First-timers can try exploring the Kintamani mountain road from Singaraja up to Kintamani, the coastal road from Amlapura to Amed and the rice fields from Siririt City west to Pemuteran. Do note that you’ll need a good map of Bali to navigate most of these routes. Google Maps worked fine for me.

3. Easy availability of rental cars

It’s easy to rent a car in any country these days, and Bali is no exception. A simple online search will reveal the many agencies that rent out anything from as small as a Honda Brio to something as spacious as a Toyota Alphard. On my trip, I got the five-seater, rear-wheel drive Toyota Avanza for about $30 a day, inclusive of insurance. You can pick the car up from the airport or have it driven to your hotel and vice versa when returning.

Since I’m not the best trip planner in the world, I only got down to renting the car when I arrived in Bali. Even then, the car was delivered within an hour of my call. My scepticism on the car’s condition was quickly thrown out the window, too, as the rental companies do surprisingly keep their fleet in pretty good shape.

You should bring along an International Driving Permit to be safe. Otherwise, at least have your Singaporean driver’s license.

4. Visit hidden gems

Most hired drivers will take you to popular tourist destinations such as Jimbaran Bay for overpriced dinners, and because of that, you’re not visiting what is necessarily the best attraction in the area, but the one with best incentives for the driver.

With some pre-trip research, a self-drive tour enables you to visit lesser known gems like Blue Lagoon Beach on the east side of Bali – a hidden seafront with little tourists, very clear waters and an abundance of marine life. I liked it so much I spent an entire day there.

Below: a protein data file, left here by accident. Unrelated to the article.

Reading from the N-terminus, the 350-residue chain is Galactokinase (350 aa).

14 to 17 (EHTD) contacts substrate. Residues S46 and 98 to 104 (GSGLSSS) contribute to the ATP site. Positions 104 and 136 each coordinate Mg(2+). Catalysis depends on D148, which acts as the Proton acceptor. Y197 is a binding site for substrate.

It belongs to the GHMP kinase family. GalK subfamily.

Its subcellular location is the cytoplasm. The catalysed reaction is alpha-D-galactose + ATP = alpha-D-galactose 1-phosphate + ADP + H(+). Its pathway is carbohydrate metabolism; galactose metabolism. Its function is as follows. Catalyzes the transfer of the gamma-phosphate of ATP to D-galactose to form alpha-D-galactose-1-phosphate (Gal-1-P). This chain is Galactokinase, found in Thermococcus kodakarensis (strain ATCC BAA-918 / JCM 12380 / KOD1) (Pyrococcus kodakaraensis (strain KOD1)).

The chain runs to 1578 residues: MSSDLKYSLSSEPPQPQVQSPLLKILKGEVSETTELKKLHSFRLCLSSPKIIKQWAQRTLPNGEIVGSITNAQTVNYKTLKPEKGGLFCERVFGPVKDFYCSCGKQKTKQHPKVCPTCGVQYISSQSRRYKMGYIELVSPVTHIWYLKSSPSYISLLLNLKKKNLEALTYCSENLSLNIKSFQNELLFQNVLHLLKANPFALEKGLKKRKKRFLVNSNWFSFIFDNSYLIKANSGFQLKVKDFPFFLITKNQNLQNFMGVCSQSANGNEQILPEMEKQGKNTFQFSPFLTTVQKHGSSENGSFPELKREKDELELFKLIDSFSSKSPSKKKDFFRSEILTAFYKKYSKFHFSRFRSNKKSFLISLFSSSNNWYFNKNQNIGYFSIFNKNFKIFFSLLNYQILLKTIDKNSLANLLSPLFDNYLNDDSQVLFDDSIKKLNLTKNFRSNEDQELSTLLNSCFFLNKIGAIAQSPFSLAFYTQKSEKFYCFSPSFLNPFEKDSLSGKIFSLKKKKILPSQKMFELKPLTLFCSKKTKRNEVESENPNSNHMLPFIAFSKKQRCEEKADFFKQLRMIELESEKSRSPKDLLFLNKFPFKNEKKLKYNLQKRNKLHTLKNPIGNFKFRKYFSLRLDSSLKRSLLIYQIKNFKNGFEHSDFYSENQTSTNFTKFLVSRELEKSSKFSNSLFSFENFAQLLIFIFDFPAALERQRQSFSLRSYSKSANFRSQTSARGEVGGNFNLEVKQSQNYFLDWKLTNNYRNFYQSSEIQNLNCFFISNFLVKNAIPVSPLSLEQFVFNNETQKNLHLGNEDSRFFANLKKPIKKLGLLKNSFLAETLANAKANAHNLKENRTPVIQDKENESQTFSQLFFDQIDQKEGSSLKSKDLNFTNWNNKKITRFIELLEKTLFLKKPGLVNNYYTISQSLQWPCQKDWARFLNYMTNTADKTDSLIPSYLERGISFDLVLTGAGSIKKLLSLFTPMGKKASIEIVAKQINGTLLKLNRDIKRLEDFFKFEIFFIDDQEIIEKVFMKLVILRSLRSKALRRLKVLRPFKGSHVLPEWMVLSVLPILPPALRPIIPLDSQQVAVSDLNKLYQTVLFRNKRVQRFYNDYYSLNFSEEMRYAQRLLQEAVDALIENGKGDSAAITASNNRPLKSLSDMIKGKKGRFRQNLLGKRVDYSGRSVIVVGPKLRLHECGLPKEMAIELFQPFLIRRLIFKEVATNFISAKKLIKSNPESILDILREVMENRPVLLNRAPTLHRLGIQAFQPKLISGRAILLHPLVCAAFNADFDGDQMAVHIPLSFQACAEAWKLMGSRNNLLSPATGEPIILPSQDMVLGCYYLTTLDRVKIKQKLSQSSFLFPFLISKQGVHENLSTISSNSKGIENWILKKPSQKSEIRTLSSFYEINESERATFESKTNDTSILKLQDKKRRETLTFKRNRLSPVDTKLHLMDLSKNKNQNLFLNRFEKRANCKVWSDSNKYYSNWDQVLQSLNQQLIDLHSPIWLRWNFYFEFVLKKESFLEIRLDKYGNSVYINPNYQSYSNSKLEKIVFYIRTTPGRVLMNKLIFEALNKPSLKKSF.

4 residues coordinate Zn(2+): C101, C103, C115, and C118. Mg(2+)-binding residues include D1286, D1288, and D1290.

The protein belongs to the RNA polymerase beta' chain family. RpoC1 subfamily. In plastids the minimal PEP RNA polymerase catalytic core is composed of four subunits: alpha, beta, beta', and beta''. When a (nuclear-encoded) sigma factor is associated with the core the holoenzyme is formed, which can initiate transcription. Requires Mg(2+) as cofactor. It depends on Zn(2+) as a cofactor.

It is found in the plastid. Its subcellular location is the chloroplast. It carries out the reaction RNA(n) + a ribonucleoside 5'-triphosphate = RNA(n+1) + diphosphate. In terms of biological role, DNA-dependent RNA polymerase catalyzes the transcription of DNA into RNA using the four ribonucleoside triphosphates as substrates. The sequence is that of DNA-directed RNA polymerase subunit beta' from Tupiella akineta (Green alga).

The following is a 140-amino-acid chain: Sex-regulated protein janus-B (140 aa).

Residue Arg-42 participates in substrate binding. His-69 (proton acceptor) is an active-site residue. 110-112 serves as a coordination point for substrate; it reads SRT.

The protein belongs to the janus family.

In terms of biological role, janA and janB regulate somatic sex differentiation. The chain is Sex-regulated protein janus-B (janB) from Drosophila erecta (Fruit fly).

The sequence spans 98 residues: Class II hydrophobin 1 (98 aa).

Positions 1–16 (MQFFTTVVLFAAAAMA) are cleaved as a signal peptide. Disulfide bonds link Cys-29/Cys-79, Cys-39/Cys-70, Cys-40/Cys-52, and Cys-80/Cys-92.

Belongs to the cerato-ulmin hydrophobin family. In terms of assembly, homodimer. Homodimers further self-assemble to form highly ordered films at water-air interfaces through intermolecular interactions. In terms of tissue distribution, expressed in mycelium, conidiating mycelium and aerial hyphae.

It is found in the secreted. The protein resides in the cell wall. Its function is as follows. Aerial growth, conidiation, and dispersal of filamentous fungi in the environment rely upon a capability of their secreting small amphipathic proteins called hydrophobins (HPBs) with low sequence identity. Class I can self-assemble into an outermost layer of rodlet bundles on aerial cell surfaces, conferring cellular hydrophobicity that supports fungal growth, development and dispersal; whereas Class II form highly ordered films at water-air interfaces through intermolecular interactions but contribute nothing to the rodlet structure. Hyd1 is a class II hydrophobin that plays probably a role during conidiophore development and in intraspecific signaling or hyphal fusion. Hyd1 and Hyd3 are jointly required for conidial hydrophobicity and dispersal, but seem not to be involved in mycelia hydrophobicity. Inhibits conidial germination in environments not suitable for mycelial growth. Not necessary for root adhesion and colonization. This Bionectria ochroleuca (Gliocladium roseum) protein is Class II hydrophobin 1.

Another of my favourite, the abovementioned Melasti Beach, is one of the most captivating beaches on Bali’s southern coast that’s widely ignored by tourists. The beach is surrounded by high cliffs, which make for a fun drive up and down to get to, and also a sick vantage point to admire the unspoilt blue sea around you.

5. Forge closer relationships

As you’ll be spending so much time in the car with your partner or friend, you get to communicate more and find out more about each other, creating blissfully sweet memories that you will cherish forever.

During the drive, you will face challenges such as getting lost and being stuck in jams. These experiences and obstacles will help develop a bond that is much stronger than the bond built through Netflix and chill or shopping. In many ways, can also push your partner away from his or her comfort zones, which will let you discover their positive and negative traits.

Regardless whether you argue about which turns to make or laugh at stupid jokes, self-drive holidays help create awesome adventures and moments to which you will always look back with affection and humour.

 

18 Jul 2017 | Text by Nigel Yong, Photos by Nigel Yong & Shahini Shairah.